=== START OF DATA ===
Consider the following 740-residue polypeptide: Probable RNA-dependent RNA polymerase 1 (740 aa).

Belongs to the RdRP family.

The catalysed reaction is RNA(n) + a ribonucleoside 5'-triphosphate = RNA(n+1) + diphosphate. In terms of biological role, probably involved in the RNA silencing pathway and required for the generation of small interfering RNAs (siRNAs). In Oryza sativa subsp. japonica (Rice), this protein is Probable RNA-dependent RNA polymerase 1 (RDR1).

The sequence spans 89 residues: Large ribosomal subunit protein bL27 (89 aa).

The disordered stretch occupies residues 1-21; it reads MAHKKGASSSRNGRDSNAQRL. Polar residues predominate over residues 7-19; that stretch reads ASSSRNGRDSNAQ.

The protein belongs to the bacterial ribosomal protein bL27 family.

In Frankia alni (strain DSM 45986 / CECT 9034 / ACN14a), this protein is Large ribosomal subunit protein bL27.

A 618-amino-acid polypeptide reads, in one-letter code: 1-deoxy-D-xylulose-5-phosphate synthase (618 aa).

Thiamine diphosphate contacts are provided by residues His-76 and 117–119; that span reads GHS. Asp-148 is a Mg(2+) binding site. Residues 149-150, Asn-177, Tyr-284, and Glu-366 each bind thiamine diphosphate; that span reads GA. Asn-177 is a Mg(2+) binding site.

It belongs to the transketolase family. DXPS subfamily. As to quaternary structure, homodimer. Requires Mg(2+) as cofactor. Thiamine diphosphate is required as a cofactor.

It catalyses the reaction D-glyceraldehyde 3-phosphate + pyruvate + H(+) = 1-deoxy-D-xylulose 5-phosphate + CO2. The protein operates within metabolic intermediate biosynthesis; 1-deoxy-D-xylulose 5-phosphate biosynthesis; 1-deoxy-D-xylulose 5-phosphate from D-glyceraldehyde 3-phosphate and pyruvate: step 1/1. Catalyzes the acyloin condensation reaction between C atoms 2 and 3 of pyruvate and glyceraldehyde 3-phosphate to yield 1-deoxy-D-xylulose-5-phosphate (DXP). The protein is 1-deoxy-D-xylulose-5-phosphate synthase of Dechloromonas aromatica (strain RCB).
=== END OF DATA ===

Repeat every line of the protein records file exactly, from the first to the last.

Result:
Consider the following 740-residue polypeptide: Probable RNA-dependent RNA polymerase 1 (740 aa).

Belongs to the RdRP family.

The catalysed reaction is RNA(n) + a ribonucleoside 5'-triphosphate = RNA(n+1) + diphosphate. In terms of biological role, probably involved in the RNA silencing pathway and required for the generation of small interfering RNAs (siRNAs). In Oryza sativa subsp. japonica (Rice), this protein is Probable RNA-dependent RNA polymerase 1 (RDR1).

The sequence spans 89 residues: Large ribosomal subunit protein bL27 (89 aa).

The disordered stretch occupies residues 1-21; it reads MAHKKGASSSRNGRDSNAQRL. Polar residues predominate over residues 7-19; that stretch reads ASSSRNGRDSNAQ.

The protein belongs to the bacterial ribosomal protein bL27 family.

In Frankia alni (strain DSM 45986 / CECT 9034 / ACN14a), this protein is Large ribosomal subunit protein bL27.

A 618-amino-acid polypeptide reads, in one-letter code: 1-deoxy-D-xylulose-5-phosphate synthase (618 aa).

Thiamine diphosphate contacts are provided by residues His-76 and 117–119; that span reads GHS. Asp-148 is a Mg(2+) binding site. Residues 149-150, Asn-177, Tyr-284, and Glu-366 each bind thiamine diphosphate; that span reads GA. Asn-177 is a Mg(2+) binding site.

It belongs to the transketolase family. DXPS subfamily. As to quaternary structure, homodimer. Requires Mg(2+) as cofactor. Thiamine diphosphate is required as a cofactor.

It catalyses the reaction D-glyceraldehyde 3-phosphate + pyruvate + H(+) = 1-deoxy-D-xylulose 5-phosphate + CO2. The protein operates within metabolic intermediate biosynthesis; 1-deoxy-D-xylulose 5-phosphate biosynthesis; 1-deoxy-D-xylulose 5-phosphate from D-glyceraldehyde 3-phosphate and pyruvate: step 1/1. Catalyzes the acyloin condensation reaction between C atoms 2 and 3 of pyruvate and glyceraldehyde 3-phosphate to yield 1-deoxy-D-xylulose-5-phosphate (DXP). The protein is 1-deoxy-D-xylulose-5-phosphate synthase of Dechloromonas aromatica (strain RCB).